Economic confidence has dipped to a two and half year low amongst small to medium business operates, according to the latest research by MYOB.
The March 2012 MYOB business monitor report found 19 per cent of 1,043 small to medium business owners and managers (SMEs) surveyed expected the domestic economy to improve with 12 months.
It was the lowest percentage recorded since the March 2009 report found 16 per cent expected the domestic economy to be better than now’ over the next 12 months. In the July 2009 report 45 per cent expected an improvement within 12 months.
MYOB CEO Tim Reed said: “These results paint a stark picture of the financial and emotional challenge facing small to medium business owners, their families and their staff over the next year. They will need significant support from their networks and the government in order to swim strongly through these challenging times.”
“Given the lack of confidence in Australia’s short-term economic future uncovered by our latest MYOB Business Monitor, it’s unsurprising that we also found the majority of SMEs expected to make no change over the next year to their levels of staffing, salaries, investment in R&D, sales promotions, overseas exports and more.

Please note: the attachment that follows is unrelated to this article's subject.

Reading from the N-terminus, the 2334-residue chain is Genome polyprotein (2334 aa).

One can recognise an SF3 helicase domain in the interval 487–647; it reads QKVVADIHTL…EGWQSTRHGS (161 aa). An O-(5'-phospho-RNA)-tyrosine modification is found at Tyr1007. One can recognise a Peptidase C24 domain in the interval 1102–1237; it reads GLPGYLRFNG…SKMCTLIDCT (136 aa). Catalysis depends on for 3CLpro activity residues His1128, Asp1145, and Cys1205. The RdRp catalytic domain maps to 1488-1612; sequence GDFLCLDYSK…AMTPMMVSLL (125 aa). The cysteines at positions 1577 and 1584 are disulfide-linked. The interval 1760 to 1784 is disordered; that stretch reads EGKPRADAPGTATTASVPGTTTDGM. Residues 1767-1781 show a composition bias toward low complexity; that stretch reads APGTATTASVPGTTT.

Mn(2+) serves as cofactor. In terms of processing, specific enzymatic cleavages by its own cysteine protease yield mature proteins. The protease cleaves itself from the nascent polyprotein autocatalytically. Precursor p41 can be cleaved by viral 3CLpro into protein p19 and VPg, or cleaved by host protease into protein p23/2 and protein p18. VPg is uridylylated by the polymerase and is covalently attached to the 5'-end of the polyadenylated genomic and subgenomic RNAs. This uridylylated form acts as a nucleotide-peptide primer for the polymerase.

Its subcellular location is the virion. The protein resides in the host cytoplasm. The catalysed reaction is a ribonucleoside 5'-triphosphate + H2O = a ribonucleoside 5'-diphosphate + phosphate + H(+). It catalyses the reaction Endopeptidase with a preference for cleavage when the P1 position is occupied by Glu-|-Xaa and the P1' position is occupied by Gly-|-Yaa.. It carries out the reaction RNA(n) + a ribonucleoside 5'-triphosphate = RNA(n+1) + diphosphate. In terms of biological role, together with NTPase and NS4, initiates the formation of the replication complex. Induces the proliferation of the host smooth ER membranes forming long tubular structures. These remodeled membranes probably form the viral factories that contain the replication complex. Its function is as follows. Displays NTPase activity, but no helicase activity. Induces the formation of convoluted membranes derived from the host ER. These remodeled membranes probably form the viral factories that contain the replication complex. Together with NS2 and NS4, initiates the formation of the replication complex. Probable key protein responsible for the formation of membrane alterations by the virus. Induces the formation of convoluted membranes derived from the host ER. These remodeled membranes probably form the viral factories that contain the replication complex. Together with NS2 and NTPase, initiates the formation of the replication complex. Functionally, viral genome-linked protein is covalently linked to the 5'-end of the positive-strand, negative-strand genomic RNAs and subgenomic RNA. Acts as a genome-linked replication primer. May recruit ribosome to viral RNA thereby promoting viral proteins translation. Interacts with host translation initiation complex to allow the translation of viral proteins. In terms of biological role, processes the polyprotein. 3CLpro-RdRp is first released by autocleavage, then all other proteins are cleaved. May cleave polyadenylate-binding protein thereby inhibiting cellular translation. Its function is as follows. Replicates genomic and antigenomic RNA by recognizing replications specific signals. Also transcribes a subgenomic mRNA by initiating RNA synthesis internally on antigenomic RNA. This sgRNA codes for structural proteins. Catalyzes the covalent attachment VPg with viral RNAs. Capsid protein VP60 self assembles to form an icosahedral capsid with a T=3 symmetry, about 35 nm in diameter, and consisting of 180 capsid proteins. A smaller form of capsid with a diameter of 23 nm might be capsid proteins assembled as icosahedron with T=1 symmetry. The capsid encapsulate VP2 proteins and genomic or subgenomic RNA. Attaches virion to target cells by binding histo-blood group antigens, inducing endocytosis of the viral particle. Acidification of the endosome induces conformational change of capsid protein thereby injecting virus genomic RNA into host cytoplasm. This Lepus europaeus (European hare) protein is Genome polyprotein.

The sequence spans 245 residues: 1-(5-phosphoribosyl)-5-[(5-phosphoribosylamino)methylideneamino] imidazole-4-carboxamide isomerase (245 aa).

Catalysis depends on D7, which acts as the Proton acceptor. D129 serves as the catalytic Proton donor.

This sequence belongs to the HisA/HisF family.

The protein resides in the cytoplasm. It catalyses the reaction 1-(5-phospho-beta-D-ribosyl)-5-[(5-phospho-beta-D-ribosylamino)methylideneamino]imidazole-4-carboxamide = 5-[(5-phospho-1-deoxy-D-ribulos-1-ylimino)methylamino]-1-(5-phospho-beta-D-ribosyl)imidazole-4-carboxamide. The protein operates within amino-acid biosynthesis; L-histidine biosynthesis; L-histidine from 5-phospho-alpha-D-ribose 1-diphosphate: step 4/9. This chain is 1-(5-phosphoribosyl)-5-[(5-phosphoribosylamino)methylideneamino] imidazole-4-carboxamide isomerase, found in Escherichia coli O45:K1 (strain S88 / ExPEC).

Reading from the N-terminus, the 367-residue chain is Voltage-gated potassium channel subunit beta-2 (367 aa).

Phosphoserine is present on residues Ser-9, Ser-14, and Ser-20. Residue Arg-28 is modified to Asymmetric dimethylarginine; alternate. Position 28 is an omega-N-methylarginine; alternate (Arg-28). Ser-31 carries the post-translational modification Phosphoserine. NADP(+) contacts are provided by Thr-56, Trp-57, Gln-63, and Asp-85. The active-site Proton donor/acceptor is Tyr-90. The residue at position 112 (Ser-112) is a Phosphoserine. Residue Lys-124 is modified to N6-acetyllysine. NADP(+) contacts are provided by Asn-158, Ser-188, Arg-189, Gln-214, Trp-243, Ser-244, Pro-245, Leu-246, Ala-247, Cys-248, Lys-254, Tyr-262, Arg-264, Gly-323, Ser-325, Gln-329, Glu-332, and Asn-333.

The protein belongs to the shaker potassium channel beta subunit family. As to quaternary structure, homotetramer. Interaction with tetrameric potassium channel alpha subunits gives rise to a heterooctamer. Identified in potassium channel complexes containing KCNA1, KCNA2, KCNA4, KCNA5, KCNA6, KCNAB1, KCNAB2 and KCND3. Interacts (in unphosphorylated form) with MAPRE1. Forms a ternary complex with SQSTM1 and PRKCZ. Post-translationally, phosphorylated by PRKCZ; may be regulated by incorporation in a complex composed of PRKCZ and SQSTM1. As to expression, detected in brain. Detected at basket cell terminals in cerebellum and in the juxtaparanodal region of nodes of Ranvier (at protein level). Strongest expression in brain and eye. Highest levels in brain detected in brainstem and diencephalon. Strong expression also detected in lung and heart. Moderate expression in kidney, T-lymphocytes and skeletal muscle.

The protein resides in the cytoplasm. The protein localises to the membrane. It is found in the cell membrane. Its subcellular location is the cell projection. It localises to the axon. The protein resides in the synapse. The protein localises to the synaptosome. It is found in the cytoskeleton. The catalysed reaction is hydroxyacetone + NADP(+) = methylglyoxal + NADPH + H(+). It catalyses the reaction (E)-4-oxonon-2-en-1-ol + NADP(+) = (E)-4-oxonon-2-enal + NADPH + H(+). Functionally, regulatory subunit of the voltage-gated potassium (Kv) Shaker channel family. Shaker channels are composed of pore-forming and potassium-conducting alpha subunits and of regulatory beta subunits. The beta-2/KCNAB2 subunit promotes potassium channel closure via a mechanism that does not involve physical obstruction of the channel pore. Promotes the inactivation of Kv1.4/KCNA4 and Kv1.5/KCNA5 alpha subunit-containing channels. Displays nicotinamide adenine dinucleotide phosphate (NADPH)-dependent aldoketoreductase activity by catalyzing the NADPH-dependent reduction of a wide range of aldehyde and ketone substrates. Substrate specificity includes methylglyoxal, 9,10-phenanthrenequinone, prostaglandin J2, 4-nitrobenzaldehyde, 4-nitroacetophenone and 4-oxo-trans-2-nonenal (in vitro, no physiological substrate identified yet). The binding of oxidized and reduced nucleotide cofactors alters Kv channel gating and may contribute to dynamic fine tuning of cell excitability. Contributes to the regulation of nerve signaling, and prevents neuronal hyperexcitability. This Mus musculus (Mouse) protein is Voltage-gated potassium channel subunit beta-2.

“Having said that, more than one third intended to increase their focus on customer retention strategies during that time and close to one third intended to increase their attention on customer acquisition strategies.”
One positive finding was the 30 per cent anticipating their business revenue to rise in the next 12 months and 39 per cent expecting theirs should hold steady. However, that still left almost one quarter (24 per cent) predicting a fall in revenue.
External pressures from rising fuel prices, interest rates and tax obligations were also worrying business operators.
“External pressures such as rising fuel prices, weakened cashflow and daunting levels of paperwork are keeping business owners up at night as they head into the most compliance-heavy, end of financial year period since the GST was introduced. They will applaud any government initiatives that inject funds into their bank accounts and take away some of the tax time pain,” Reed said.
“The new Minister for Small Business is facing these challenges alongside his constituents. The good news for Mr O’Connor is that much of the homework for effective change has been done by Ken Henry and at last year’s Tax Forum, but SMEs need those reforms implemented quickly if the sector is to bounce back in the next 12 months.
“Two initiatives currently on the table - 1) a new type of business entity that has some of the benefits of a company, yet the simplicity of sole-trader trading, and 2) a tax loss carry-back scheme - would be welcomed loudly by a sector that needs measures such as these to make business life a little easier.”
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